158 Route 26. PETERSBERG.
The Stadhuis, or Hotel de Ville, with its clock-tower, situated
in the great market-place, contains several pictures of the Dutch
School and well-executed tapestry representing the history of the
Israelites in the wilderness. The town-library is also in this
building. Mastricht boasts of several very ancient churches. That
of Notre Dame, or the Lieve Vrouwenkerk, a late Romanesque
edifice of the 11th cent., has been disfigured by subsequent addi¬
tions, especially the unsuitable vaulting of the last century.
The Cathedral of St. Servaas belongs in its older parts to the
11th or 12th cent., but the interior was subsequently restored in
the Gothic style. One of the altar-pieces is a Descent from the
Cross by Van Dyck. The modern statue of Charlemagne by W.
Geefs was executed in 1845.
The principal attraction at Mastricht is the subterranean laby¬
rinth of sandstone quarries which honeycomb the *Petersberg in
every direction, having been worked for upwards of a thousand
years. A visit to them occupies ll/.2—2 hrs.; attendance of a guide
indispensable (see p. 157). They are usually entered near the house
of the burgomaster of the village of St. Peter, 3/4 M. to the S. of
Mastricht, whence visitors ascend gradually to the upper outlet,
near the suppressed Servite monastery of Slavanden (nowthe Casino,
the property of a club); but, if preferred, the excursion may be
made in the reverse direction.
The Petersberg range, extending from Mastricht to Liege, is
composed of a soft, yellowish, sandy aiul calcareous stone, or chalky
tufa, which has been deposited by the water of the ocean, and
contains numerous conchylia, fragments of coral, sharks' teeth,
fossil turtles, bones of a gigantic marine monster resembling a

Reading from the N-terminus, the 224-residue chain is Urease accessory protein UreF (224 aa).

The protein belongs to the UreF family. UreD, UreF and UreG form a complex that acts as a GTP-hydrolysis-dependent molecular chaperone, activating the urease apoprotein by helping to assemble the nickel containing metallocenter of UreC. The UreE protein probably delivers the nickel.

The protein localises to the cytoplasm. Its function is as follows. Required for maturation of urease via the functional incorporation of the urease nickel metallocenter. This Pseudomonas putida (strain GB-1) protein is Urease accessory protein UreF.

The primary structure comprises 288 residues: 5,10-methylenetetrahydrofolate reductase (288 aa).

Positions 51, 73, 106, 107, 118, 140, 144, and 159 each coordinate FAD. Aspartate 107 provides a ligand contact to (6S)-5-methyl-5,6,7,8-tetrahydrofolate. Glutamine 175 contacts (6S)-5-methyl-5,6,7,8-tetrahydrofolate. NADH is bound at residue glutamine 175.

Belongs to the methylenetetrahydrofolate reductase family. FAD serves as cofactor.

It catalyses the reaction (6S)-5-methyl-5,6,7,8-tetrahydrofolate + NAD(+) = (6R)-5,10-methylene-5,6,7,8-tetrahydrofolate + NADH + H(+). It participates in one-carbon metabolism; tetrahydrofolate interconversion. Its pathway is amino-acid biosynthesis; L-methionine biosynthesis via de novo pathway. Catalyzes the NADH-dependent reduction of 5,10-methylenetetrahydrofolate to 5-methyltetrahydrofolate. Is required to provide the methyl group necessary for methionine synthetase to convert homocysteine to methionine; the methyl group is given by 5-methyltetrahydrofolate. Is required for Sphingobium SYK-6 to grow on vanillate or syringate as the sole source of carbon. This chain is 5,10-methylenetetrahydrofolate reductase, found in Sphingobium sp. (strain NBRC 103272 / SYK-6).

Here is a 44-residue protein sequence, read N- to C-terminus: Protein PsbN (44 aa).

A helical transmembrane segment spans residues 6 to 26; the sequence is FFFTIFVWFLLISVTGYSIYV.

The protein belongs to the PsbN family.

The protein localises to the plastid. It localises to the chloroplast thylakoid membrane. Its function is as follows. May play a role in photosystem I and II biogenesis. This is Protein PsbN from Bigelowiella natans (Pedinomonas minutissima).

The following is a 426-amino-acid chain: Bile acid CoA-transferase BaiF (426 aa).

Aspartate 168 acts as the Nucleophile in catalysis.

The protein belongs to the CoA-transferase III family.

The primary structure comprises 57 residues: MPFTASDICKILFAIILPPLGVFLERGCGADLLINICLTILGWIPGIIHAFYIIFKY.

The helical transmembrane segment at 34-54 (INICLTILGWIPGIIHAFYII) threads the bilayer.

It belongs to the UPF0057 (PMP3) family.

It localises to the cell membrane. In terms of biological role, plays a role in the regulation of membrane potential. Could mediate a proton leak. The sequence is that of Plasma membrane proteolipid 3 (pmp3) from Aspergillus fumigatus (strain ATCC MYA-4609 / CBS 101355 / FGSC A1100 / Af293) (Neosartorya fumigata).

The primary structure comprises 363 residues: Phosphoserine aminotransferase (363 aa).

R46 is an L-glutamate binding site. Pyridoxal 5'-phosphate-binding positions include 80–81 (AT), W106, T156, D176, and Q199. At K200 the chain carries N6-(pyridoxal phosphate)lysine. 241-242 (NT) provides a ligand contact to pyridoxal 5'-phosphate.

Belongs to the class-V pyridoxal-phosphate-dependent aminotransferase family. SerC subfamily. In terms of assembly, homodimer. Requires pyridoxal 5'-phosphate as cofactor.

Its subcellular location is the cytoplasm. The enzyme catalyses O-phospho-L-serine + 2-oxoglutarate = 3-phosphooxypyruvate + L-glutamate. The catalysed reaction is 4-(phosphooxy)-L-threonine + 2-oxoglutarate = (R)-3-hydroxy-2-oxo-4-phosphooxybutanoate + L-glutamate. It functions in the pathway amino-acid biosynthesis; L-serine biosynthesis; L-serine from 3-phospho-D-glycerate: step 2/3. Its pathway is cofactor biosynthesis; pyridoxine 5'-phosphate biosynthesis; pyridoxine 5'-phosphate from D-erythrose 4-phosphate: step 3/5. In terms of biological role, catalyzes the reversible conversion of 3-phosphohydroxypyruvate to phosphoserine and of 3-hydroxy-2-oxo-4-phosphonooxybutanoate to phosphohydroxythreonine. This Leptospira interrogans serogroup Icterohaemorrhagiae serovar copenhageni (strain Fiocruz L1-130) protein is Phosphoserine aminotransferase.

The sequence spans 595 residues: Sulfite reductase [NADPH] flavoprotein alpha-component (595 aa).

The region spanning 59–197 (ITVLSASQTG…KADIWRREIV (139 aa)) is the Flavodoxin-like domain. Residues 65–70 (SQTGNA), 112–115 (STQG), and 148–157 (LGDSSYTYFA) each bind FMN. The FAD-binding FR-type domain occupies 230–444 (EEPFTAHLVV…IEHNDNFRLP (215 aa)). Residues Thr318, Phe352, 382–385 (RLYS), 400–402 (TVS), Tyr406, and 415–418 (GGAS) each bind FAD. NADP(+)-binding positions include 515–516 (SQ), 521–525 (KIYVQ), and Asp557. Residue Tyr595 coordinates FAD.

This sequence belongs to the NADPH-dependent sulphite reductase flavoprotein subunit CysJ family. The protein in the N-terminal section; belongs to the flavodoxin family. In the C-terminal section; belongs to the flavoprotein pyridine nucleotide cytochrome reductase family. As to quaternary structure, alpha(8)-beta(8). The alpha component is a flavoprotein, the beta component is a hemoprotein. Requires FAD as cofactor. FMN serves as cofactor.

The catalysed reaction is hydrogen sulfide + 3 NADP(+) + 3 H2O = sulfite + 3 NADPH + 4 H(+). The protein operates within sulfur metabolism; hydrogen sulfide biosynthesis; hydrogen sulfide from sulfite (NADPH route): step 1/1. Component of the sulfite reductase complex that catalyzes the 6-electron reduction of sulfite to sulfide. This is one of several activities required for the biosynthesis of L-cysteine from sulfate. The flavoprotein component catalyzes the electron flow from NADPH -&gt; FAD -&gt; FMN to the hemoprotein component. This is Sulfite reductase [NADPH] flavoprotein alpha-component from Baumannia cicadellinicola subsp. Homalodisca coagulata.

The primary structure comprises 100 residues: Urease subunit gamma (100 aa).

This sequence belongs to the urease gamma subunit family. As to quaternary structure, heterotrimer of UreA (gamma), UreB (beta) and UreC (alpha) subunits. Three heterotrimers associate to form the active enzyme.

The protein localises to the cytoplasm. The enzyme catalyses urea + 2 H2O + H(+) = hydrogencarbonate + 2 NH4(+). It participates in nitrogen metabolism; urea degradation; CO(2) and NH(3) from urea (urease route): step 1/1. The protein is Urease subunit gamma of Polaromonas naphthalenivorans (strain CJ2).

crocodile , and other traces of its remote subaqueous origin. Many
of these interesting fossils are preserved in the collection at Liege
(p. 150), and others may be seen at the Athenaeum at Mastricht.
The so-called orgues geologiques, cylindrical openings of 1—7 ft.
in diameter, and generally vertical, perforating the formation to a vast
depth, and now filled with clay, sand, and rubble, are a singular
phenomenon which has not yet been satisfactorily explained. It is
conjectured that they were originally formed by submarine whirl¬
pools , the action of whicli is known to produce circular orifices in
rocks of much harder consistency, and that they were afterwards
enlarged by the percolation of water impregnated with carbonic acid.
The economical value of the stone consists in the facility with
which it is sawn into symmetrical blocks, and in its property of
hardening on exposure to the atmosphere. The galleries, which
vary from 20 to 50 ft. in height, are supported by pillars averaging
15 ft. in diameter, left for the purpose. The first excavations are
believed to have been made by Roman soldiers, and the same
systematic mode of working has been observed ever since that